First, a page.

7. Tell Stories

Infuse all your presentations with relevant stories. An audience is going to remember a speaker who tells a story. Bring your talk to life by sharing personal anecdotes and stories of what has worked for you and your clients.

Think about the elements of your story that will be most meaningful to your listeners. To quote Garr Reynolds, “Even when we are “telling our story” we are really telling their story. If designed and told well, our story is really their story.”

Recommended Reading: 7 Simple Ways to Tell a Compelling Story

8. Practice, Practice, Practice

Rehearse out loud using whatever slides, notes, or props you plan to use during your talk. Don’t simply practice by sitting at your desk clicking through your slide-deck; stand and deliver your talk as if you are doing it in front of an audience.

Work on your voice intonation and emphasis, flow and transitions, and practice controlling filler words, like “ems” and “ahs.” Modulate your speaking voice to a lower pitch (if you can do so without sounding unnatural); the deeper the pitch of your voice, the more persuasive and confident you sound.

In The 5 P’s of Powerful Speaking for a Memorable Speech, professional speaker Pam Warren points out that “in public speaking clarity and tone are far more important than volume in that they imply authority, a certain gravitas and above all, confidence.”

When speaking on certain points you may want to stress their importance, so practice the power of the pause — a slight pause before you’re about to say something important. Take a printed copy of your text and make marks, such as a forward slash (/) or use color coding in your paragraphs to remind you to pause at key points in your talk.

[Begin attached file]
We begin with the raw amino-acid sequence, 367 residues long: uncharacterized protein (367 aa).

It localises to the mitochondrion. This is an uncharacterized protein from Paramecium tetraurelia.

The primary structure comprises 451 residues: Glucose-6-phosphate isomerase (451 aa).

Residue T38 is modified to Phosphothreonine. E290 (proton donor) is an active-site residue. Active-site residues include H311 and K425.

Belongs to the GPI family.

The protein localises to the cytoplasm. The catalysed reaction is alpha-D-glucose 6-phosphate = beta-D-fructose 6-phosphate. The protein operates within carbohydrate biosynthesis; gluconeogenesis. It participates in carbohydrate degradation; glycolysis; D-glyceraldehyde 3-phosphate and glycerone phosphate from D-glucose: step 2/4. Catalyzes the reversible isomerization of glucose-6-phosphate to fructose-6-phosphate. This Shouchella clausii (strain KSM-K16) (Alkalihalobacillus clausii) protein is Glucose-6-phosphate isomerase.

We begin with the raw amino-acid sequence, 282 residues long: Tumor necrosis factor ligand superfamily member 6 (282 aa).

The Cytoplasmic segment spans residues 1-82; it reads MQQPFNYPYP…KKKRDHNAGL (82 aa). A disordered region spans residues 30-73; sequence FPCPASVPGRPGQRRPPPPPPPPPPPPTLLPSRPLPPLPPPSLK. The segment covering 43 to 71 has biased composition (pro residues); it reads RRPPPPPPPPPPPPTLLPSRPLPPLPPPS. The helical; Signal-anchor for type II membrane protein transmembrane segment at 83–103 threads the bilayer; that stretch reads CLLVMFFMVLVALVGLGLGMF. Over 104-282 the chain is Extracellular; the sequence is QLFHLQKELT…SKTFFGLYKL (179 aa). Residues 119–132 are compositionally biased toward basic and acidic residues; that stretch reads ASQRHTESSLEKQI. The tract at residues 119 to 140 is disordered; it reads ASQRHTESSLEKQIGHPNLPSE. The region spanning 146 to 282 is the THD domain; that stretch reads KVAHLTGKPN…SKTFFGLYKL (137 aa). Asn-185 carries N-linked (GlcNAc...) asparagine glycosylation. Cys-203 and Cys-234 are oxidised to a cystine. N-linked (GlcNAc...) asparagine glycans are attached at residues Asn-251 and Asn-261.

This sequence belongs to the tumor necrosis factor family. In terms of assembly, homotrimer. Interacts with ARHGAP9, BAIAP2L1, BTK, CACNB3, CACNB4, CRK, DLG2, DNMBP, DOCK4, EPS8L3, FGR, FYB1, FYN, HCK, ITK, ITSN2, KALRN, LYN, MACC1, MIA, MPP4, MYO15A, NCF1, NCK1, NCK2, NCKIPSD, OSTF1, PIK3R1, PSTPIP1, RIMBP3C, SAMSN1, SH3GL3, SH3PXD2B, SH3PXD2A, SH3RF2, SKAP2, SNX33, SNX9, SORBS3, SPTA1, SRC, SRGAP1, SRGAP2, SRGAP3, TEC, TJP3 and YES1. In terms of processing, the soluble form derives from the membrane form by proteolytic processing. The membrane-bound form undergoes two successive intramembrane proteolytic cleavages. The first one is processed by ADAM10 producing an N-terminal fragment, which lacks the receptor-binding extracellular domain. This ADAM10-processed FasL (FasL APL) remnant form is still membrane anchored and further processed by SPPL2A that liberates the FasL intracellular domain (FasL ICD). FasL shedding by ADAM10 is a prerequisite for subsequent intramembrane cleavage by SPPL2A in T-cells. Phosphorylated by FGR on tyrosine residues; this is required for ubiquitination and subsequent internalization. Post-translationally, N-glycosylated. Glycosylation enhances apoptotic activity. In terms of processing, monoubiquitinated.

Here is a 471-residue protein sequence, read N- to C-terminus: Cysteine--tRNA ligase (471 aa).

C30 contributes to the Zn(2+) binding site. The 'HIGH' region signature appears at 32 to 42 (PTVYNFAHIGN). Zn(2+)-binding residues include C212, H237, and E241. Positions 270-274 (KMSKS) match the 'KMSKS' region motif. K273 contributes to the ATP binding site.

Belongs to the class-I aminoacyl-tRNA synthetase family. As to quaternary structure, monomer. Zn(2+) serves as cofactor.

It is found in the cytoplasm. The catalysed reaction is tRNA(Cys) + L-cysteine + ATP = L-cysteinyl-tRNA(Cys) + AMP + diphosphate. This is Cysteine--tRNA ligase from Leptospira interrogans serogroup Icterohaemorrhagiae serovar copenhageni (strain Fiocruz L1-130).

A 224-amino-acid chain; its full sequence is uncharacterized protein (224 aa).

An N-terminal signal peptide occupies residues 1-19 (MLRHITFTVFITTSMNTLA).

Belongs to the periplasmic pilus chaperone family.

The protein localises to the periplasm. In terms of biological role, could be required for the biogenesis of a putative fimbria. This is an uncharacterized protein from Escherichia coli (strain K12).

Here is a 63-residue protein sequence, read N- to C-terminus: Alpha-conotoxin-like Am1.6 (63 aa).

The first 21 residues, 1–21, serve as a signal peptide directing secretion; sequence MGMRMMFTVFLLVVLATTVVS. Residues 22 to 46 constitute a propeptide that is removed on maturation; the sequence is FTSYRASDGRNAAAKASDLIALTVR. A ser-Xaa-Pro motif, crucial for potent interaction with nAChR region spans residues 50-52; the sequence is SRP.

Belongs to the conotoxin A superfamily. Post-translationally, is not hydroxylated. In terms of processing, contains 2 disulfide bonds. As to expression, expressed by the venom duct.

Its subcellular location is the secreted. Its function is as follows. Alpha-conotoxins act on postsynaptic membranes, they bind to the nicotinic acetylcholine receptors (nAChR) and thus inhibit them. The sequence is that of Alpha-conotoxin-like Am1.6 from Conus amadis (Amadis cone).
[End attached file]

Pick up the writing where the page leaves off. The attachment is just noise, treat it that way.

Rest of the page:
Time your presentation using a stopwatch, or one of the many free countdown timers available online.

The most important thing you should practice is the opening and end of your talk. Focus on conveying a strong, confident start that will set the stage for everything that follows. Practicing how you will end your talk, builds your confidence to know exactly how you’ll finish, rather than ending with a feeble “thanks for listening.”

To Wrap Up

Presentation and public speaking are essential skills for many aspects of your social and professional life. Take every opportunity you can to practice speaking in public. Not only is it an important way to get your message out into the world, but mastering the art of public speaking is a wonderful way to boost your personal and professional confidence.

Social Media Consultant. Keynote Speaker. Digital Storyteller.